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Isobutyric Acid

Isobutyric Acid

Linear Formula



2-Methylpropanoic acid, isobutanoic acid

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What is Isobutyric Acid?

Isobutyric acid, or 2-Methylpropanoic acid, is a branched short-chain fatty acid (BSCFA)1. Short-chain fatty acids (SCFAs) are carboxylic acids and consist of two to six carbon atoms and short aliphatic tails. BSCFAs, although similar to SCFAs, are derived during the fermentation of branched-chain amino acids (valine, leucine, and isoleucine).

Isobutyric acid is a colorless liquid and has a characteristic odor of rancid butter. As a plant metabolite, isobutyric acid can be found in certain foods such as carob and vanilla, as well as fermented beverages1.

Bacterial members of the gut microbiome can also produce SCFAs through the anaerobic fermentation of indigestible fibers2. These bacteria also produce BSCFAs like isobutyric acid but in considerably lower amounts3.

Isobutyric Acid and Gastrointestinal Health

The SCFAs produced by gut microbes are important for gastrointestinal health. Although BSCFAs like isobutyric acid are produced in lower amounts, emerging research has identified links between isobutyric acid and gut health.

In one study involving human adults, fecal levels of isobutyric acid and other BSCFAs were negatively correlated with fiber intake and BSCFA levels; however, there were no correlations with BSCFA levels and BMI4. Although associations are emerging, ongoing research continues to unravel the relationship between the gut microbiome, isobutyric acid, and gastrointestinal health.

Isobutyric Acid

(Figure adapted from Salazar et al.)

Isobutyric Acid and Metabolic Health

BSCFAs have also been shown to impact metabolism and metabolic health. Similar to the effects of SCFAs on glucose and lipid metabolism, one in vitro study utilizing rat adipocytes found that administration of isobutyric acid increases insulin-stimulated glucose uptake and reduces phosphorylation of rate-limiting enzymes involved in lipolysis5. Overall, recent research is beginning to unravel the anti-obesogenic properties of BSCFAs like isobutyric acid.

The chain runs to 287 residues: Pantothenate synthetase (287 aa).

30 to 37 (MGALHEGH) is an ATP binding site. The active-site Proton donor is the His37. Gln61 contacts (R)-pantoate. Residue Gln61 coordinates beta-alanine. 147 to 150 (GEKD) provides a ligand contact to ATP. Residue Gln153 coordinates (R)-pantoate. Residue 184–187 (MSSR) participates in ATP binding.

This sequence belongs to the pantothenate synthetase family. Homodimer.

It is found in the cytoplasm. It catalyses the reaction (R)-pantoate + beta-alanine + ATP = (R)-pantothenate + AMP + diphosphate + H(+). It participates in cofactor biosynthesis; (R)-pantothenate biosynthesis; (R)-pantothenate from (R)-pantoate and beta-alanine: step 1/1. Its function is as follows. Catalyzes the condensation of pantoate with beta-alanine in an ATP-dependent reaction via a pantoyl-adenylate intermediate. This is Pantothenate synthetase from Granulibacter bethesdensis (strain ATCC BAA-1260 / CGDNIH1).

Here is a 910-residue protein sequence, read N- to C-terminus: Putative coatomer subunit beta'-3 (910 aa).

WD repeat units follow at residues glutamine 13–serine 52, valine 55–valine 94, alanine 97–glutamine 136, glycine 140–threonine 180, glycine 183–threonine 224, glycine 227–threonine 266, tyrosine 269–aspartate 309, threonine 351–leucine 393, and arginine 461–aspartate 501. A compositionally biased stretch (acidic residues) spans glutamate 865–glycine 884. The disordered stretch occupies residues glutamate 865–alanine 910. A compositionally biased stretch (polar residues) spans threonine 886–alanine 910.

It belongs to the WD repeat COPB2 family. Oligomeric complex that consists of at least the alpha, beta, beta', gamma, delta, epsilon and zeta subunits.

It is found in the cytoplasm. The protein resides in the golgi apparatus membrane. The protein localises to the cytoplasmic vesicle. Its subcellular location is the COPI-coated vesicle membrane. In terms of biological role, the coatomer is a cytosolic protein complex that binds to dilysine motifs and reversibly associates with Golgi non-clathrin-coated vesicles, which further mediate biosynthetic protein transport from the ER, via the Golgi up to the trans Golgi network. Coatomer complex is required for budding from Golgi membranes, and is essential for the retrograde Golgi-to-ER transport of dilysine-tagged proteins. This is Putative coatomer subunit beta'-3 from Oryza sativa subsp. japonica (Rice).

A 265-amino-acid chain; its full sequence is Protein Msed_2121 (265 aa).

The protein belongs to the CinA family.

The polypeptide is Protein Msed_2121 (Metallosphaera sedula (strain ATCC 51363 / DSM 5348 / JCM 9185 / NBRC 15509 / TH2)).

Isobutyric Acid and Neuroscience

SCFAs and BSCFAs have also been implicated in modulating brain function. In experiments involving mouse models of Parkinson’s, researchers found that scheduled fasting has neuroprotective effects that are associated with changes in the gut microbiome. Interestingly, this study found that fasting in mice with characteristics of Parkinson’s reduces levels of isobutyric acid, and fecal transplants from normal, fasted mice to mouse models of Parkinson’se imparts neuroprotective effects6.

Isobutyric Acid and Cosmetics

The characteristic odor of isobutyric acid and its ester, isobutyrate, has been utilized in cosmetics and as a food additive. For example, benzyl isobutyrate has been used in shampoos and soaps for its fruity and jasmine-like odour7. Sucrose acetate isobutyrate is also commonly used as a “density-adjusting” agent in non-alcoholic carbonated and non-carbonated beverages8.

Isobutyric Acid and Drug Development

Isobutyric acid has seen considerable utility in drug development and the pharmaceutical industry. Flutamide, a nonsteroidal antiandrogen primarily used to treat prostate cancer, can be efficiently produced by acylating 4-nitro-3-trifluoromethylaniline with isobutyric acid chloride9.



  1. National Library of Medicine, National Center for Biotechnology Information (2023). PubChem Compound Summary, Isobutyric acid (CID 6590).
  2. Yuille, S., Reichardt, N., Panda, S., Dunbar, H., and Mulder, I.E. (2018). Human gut bacteria as potent class I histone deacetylase inhibitors in vitro through the production of butyric acid and valeric acid. PLoS One 13, e0201073.
  3. Lynch, C.J., and Adams, S.H. (2014). Branched-chain amino acids in metabolic signaling and insulin resistance. Nat Rev Endocrinol 10, 723-736.
  4. Rios-Covian, D., Gonzalez, S., Nogacka, A.M., Arboleya, S., Salazar, N., Gueimonde, M., and de Los Reyes-Gavilan, C.G. (2020). An Overview on Fecal Branched Short-Chain Fatty Acids Along Human Life and as Related With Body Mass Index: Associated Dietary and Anthropometric Factors. Front Microbiol 11, 973.
  5. Heimann, E., Nyman, M., Palbrink, A.K., Lindkvist-Petersson, K., and Degerman, E. (2016). Branched short-chain fatty acids modulate glucose and lipid metabolism in primary adipocytes. Adipocyte 5, 359-368.
  6. Zhou, Z.L., Jia, X.B., Sun, M.F., Zhu, Y.L., Qiao, C.M., Zhang, B.P., Zhao, L.P., Yang, Q., Cui, C., Chen, X., and Shen, Y.Q. (2019). Neuroprotection of Fasting Mimicking Diet on MPTP-Induced Parkinson’s Disease Mice via Gut Microbiota and Metabolites. Neurotherapeutics 16, 741-760.
  7. McGinty, D., Letizia, C.S., and Api, A.M. (2012). Fragrance material review on benzyl isobutyrate. Food Chem Toxicol 50 Suppl 2, S420-424.
  8. Reynolds, R.C., and Chappel, C.I. (1998). Sucrose acetate isobutyrate (SAIB): historical aspects of its use in beverages and a review of toxicity studies prior to 1988. Food Chem Toxicol 36, 81-93.
  9. Mohammad Ghaffarzadeh, S.R. (2014). A novel method for synthesis of flutamide on the bench-scale. Journal of Chemical Research 38.